Monkeypox forces a new public health test on local governments

As cases of monkeypox rise across the country, health officials are scrambling to tackle the infectious disease while also dealing with the ongoing fallout from the Covid-19 pandemic.

Back-to-back outbreaks present a unique set of challenges, especially for a public health workforce exhausted from more than two years of battling the coronavirus. But experts say there are some clear actions authorities can take to tackle the spread of monkeypox, particularly when it comes to communicating with the public and ensuring health professionals have the information they need.

The disease, which is rarely fatal, causes a rash that looks similar to pimples or blisters, and can also cause symptoms such as fever, headache, chills and exhaustion. On Saturday, the World Health Organization declared the spread of monkeypox a global health emergency after the disease appeared in several countries where it is not normally found, including the United States.

As of July 25, there were 3,487 cases of monkeypox reported in the United States, according to the Centers for Disease Control and Prevention.

But that doesn’t mean it’s time to panic, according to Brian Castrucci, president and chief executive officer of the de Beaumont Foundation, a public health nonprofit.

“The explosion, because of the way we use the term, always comes with fear and dread,” he said. “This should not be [the case]. We can have a measured and measured response that allows us to control the virus as much as possible and limit the damage it can do.”

Now is the time for a concerted effort to ensure that local health departments and providers have the information they need to recognize and treat monkeypox, Castrucci said.

“We need to meet this health care and public health workforce where they are and not rely on them going out and asking for this information,” Castrucci said. Fifty Street in an interview on Monday.

Communication is key now, Castrucci added. He pointed to communication errors during the Covid-19 response and said public health leaders can learn from those errors as they work to inform citizens about monkeypox.

“They have to be really thoughtful in their communication, be precise and consistent and embrace change. Sharing this with the public in a transparent way is really important,” he said.

Through the Covid-19 pandemic, many local health departments sought to improve public outreach by strengthening their communications staff, according to Adriane Casalotti, chief of government and public affairs for the National Association of County and City Health Officials.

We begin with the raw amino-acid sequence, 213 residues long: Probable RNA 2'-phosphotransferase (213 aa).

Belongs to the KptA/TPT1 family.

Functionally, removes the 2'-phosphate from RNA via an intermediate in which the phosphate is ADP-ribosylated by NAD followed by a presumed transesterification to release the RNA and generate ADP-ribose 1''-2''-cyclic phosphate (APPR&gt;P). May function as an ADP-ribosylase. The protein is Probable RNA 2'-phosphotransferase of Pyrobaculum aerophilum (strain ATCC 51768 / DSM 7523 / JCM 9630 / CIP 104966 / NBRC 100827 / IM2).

“It’s so important that their community — and the decision makers in their communities — know what the situation is and what role they can play in stopping or slowing the spread,” Casalotti said.

Casalotti explained that, so far with monkeypox, municipalities generally fall into three categories.

The first are places like Los Angeles and New York, where there are many reported cases. In those cities, there are many activities with the public: vaccinations, community outreach, provider outreach, and case investigations to learn more about who is at risk of infection.

At the other end of the spectrum are communities that have no reported cases and are far from areas where infections are emerging. In those countries, much of the action is happening behind the scenes as health departments, community organizations and health care providers learn what to look for and, if there is a case, how to care for and monitor the infected person.

Then there are areas that fall somewhere in between. They have little to no cases, but expect to see more soon. These areas are also increasing their community and provider education efforts, as well as ensuring there are strong pathways to testing.

“It’s a wide range, but regardless of the community,” Casalotti said, “they have a role to play.”

Unlike in the early days of Covid-19, when little was known about the new and deadly coronavirus, public health officials are more up to speed on monkeypox and more accustomed to responding to outbreaks of this type, Casalotti said.

However, there are difficulties, including the lack of vaccines that can be used against monkeypox.

There is not enough of one type of vaccine — known as JYNNEOS — to meet demand, Casalotti explained, and another — ACAM2000 — can have severe side effects and is not suitable for many people, including those who are pregnant. who are immunocompromised and those with pre-existing health or skin conditions.

Burnout in the public health workforce is also a problem. After two and a half years of being hit by the Covid-19 health crisis, public health and health care professionals are exhausted, Castrucci said.

In a survey conducted late last year, more than a quarter of public health workers said they were considering leaving their organization, and 44% said they were planning to retire or leave for other reasons in the next five years. Of those, 76% said they started thinking about leaving after Covid-19 hit.

Now, health professionals once again find themselves in the position of having to guide Americans in responding to an unknown and infectious disease. Castrucci said he’s not sure what the pandemic-weary public’s tolerance will be for hearing them.

To avoid a worse outbreak, he said, health officials should follow “well-established” outbreak investigation and control steps. “We know how to do this. We have people trained to do that,” Castrucci added. “Now we just have to let them do their thing.”

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